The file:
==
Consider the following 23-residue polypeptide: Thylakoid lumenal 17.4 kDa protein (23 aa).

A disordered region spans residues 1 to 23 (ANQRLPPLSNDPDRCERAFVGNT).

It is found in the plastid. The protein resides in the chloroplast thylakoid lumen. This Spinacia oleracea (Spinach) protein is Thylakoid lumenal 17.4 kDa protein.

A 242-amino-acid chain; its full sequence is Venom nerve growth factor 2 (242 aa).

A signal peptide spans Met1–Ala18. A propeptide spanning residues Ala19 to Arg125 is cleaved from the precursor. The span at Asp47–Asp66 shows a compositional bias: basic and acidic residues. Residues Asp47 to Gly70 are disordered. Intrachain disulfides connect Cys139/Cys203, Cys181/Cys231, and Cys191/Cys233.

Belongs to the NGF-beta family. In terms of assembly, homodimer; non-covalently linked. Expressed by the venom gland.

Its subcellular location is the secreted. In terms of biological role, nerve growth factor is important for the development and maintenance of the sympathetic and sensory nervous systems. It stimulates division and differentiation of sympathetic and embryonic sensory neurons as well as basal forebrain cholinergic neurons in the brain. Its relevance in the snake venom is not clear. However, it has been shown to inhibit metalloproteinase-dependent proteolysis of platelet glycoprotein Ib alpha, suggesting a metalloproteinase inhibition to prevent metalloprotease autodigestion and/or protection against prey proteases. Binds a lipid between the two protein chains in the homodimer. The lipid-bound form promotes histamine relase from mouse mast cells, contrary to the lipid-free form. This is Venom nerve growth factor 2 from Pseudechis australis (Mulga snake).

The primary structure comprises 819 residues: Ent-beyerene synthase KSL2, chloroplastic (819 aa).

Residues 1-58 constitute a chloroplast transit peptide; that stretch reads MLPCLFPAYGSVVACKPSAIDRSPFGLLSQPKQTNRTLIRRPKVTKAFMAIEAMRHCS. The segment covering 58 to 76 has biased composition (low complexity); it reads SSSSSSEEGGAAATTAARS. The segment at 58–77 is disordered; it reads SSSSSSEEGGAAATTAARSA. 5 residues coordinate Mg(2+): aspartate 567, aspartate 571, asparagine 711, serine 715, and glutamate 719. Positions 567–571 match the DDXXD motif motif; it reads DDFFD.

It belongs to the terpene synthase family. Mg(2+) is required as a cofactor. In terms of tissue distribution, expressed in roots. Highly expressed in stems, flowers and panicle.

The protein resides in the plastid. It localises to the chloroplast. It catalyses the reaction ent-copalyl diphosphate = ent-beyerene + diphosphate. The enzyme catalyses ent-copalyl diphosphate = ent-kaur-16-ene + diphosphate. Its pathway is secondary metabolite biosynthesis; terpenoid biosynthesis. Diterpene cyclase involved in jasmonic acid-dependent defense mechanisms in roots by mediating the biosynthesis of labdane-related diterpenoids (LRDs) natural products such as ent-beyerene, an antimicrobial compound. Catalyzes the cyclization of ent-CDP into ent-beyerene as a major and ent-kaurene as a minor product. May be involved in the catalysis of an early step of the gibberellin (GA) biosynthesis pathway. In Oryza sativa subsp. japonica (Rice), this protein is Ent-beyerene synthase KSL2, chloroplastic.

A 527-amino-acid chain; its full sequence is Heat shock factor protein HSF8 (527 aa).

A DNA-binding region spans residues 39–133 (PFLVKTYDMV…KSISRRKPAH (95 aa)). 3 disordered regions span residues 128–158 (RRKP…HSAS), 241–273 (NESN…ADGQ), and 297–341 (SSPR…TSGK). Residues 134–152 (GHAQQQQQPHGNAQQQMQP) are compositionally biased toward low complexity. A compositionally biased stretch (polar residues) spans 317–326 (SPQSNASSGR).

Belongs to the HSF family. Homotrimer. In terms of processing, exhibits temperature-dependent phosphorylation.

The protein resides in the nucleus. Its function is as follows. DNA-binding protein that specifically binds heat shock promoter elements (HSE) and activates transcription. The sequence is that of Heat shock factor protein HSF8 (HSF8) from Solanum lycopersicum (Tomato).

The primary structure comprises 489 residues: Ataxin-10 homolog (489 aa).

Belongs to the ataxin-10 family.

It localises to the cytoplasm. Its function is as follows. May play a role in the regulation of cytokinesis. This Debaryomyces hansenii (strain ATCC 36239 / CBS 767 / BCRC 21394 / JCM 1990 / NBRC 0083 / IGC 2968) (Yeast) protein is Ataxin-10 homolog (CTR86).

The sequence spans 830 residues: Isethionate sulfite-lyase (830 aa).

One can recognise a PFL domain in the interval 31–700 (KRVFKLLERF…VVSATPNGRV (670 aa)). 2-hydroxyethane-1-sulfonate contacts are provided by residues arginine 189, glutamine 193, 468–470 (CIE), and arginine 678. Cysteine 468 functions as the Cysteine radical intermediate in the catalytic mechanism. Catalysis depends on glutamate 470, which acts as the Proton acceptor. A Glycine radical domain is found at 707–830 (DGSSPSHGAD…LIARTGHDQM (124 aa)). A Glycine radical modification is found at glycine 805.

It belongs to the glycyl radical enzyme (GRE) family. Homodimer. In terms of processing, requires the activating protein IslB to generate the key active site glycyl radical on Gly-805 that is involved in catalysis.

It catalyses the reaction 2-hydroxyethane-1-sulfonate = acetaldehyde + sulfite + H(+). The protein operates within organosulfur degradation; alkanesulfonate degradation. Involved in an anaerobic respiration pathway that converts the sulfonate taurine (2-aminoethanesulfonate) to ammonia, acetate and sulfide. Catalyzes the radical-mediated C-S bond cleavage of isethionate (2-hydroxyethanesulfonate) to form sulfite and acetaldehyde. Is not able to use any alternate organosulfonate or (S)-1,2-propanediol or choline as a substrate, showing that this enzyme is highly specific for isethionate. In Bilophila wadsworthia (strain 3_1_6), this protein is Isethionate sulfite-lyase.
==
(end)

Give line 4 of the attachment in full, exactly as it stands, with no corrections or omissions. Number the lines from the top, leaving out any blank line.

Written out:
A 242-amino-acid chain; its full sequence is Venom nerve growth factor 2 (242 aa).